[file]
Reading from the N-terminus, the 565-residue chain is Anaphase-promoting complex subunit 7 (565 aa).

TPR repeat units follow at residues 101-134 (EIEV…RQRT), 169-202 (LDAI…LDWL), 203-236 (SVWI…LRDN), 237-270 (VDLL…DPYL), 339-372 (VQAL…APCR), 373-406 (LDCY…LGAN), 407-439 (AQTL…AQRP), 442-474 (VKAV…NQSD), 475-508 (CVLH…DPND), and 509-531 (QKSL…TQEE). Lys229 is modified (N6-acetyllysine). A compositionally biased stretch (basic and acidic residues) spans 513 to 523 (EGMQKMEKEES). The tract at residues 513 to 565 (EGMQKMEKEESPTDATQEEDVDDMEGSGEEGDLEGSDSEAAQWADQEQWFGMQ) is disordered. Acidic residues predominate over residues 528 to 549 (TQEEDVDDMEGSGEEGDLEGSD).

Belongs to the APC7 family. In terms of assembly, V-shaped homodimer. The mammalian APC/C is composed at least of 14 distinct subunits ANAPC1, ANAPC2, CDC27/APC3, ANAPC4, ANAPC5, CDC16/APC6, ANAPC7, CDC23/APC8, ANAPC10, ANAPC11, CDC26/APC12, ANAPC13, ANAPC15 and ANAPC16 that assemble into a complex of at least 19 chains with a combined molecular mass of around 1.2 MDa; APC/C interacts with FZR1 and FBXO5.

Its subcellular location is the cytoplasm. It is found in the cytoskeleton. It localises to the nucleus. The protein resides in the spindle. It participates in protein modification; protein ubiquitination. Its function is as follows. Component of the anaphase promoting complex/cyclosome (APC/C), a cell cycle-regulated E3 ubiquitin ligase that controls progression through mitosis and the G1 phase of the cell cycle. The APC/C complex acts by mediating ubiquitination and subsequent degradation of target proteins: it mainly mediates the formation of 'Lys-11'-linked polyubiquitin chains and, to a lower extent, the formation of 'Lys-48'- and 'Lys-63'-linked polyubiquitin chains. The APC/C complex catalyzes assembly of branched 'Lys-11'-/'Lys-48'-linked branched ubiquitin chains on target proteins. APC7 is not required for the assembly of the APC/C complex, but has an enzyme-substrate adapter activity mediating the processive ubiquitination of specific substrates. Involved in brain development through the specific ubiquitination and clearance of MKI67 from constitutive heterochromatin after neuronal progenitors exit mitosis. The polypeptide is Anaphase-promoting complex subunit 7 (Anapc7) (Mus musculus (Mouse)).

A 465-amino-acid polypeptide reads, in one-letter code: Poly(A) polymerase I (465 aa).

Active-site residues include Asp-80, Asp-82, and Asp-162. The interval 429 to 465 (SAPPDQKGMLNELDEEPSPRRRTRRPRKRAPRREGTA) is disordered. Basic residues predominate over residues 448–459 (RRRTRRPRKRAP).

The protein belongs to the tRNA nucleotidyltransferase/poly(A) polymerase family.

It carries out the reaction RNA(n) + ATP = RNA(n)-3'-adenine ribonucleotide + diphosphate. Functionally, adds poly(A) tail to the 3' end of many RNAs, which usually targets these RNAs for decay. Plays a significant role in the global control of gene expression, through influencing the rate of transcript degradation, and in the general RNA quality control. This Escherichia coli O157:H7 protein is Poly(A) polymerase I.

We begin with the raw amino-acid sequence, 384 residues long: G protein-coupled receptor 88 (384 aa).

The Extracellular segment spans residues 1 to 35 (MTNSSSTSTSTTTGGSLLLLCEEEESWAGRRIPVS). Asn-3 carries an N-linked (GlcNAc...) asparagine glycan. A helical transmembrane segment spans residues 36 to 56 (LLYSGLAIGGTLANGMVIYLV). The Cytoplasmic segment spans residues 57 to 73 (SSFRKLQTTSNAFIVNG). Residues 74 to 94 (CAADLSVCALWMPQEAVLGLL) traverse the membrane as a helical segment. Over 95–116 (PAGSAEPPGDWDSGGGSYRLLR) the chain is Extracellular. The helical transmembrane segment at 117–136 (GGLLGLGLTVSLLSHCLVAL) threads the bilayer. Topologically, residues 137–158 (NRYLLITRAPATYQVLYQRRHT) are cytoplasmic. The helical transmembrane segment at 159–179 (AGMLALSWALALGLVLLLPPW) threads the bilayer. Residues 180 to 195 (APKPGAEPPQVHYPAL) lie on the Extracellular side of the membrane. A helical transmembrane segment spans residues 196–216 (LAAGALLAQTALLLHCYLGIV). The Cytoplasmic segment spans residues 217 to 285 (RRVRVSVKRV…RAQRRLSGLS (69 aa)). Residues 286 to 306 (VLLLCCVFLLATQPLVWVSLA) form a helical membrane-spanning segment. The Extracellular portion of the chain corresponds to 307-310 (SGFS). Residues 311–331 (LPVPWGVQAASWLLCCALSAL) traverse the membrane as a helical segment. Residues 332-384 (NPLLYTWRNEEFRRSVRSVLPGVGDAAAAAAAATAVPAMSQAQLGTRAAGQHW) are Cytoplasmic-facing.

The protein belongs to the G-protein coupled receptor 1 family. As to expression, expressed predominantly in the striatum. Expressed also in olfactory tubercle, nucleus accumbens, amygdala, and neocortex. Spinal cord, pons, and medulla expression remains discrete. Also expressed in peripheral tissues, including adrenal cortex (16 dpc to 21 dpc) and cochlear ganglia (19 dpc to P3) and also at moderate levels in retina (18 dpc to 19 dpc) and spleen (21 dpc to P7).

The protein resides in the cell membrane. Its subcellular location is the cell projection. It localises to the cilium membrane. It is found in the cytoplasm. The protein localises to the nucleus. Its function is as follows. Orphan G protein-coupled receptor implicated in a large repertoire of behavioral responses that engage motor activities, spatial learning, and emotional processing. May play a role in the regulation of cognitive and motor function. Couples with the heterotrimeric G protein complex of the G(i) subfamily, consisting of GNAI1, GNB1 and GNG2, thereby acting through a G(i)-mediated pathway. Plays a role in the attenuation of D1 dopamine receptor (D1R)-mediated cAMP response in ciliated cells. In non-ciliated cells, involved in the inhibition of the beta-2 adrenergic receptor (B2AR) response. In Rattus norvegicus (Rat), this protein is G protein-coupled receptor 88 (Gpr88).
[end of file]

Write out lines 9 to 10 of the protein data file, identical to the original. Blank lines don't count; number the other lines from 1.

We begin with the raw amino-acid sequence, 384 residues long: G protein-coupled receptor 88 (384 aa).

The Extracellular segment spans residues 1 to 35 (MTNSSSTSTSTTTGGSLLLLCEEEESWAGRRIPVS). Asn-3 carries an N-linked (GlcNAc...) asparagine glycan. A helical transmembrane segment spans residues 36 to 56 (LLYSGLAIGGTLANGMVIYLV). The Cytoplasmic segment spans residues 57 to 73 (SSFRKLQTTSNAFIVNG). Residues 74 to 94 (CAADLSVCALWMPQEAVLGLL) traverse the membrane as a helical segment. Over 95–116 (PAGSAEPPGDWDSGGGSYRLLR) the chain is Extracellular. The helical transmembrane segment at 117–136 (GGLLGLGLTVSLLSHCLVAL) threads the bilayer. Topologically, residues 137–158 (NRYLLITRAPATYQVLYQRRHT) are cytoplasmic. The helical transmembrane segment at 159–179 (AGMLALSWALALGLVLLLPPW) threads the bilayer. Residues 180 to 195 (APKPGAEPPQVHYPAL) lie on the Extracellular side of the membrane. A helical transmembrane segment spans residues 196–216 (LAAGALLAQTALLLHCYLGIV). The Cytoplasmic segment spans residues 217 to 285 (RRVRVSVKRV…RAQRRLSGLS (69 aa)). Residues 286 to 306 (VLLLCCVFLLATQPLVWVSLA) form a helical membrane-spanning segment. The Extracellular portion of the chain corresponds to 307-310 (SGFS). Residues 311–331 (LPVPWGVQAASWLLCCALSAL) traverse the membrane as a helical segment. Residues 332-384 (NPLLYTWRNEEFRRSVRSVLPGVGDAAAAAAAATAVPAMSQAQLGTRAAGQHW) are Cytoplasmic-facing.